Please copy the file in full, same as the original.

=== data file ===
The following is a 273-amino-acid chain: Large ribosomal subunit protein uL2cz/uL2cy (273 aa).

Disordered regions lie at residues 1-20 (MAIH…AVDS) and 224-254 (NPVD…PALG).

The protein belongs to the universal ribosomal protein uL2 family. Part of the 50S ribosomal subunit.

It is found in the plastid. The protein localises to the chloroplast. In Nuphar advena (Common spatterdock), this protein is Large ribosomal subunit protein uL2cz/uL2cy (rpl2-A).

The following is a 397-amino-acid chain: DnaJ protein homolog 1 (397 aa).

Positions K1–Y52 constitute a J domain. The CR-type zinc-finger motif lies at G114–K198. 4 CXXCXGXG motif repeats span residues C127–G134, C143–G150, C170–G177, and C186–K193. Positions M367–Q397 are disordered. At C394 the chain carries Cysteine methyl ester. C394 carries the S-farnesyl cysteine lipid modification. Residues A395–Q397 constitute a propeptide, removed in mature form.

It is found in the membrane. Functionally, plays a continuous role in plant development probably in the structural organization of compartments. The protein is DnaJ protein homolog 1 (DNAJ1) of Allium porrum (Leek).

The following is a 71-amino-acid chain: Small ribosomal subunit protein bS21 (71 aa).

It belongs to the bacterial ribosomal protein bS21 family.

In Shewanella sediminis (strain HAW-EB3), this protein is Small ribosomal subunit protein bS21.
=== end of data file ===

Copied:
The following is a 273-amino-acid chain: Large ribosomal subunit protein uL2cz/uL2cy (273 aa).

Disordered regions lie at residues 1-20 (MAIH…AVDS) and 224-254 (NPVD…PALG).

The protein belongs to the universal ribosomal protein uL2 family. Part of the 50S ribosomal subunit.

It is found in the plastid. The protein localises to the chloroplast. In Nuphar advena (Common spatterdock), this protein is Large ribosomal subunit protein uL2cz/uL2cy (rpl2-A).

The following is a 397-amino-acid chain: DnaJ protein homolog 1 (397 aa).

Positions K1–Y52 constitute a J domain. The CR-type zinc-finger motif lies at G114–K198. 4 CXXCXGXG motif repeats span residues C127–G134, C143–G150, C170–G177, and C186–K193. Positions M367–Q397 are disordered. At C394 the chain carries Cysteine methyl ester. C394 carries the S-farnesyl cysteine lipid modification. Residues A395–Q397 constitute a propeptide, removed in mature form.

It is found in the membrane. Functionally, plays a continuous role in plant development probably in the structural organization of compartments. The protein is DnaJ protein homolog 1 (DNAJ1) of Allium porrum (Leek).

The following is a 71-amino-acid chain: Small ribosomal subunit protein bS21 (71 aa).

It belongs to the bacterial ribosomal protein bS21 family.

In Shewanella sediminis (strain HAW-EB3), this protein is Small ribosomal subunit protein bS21.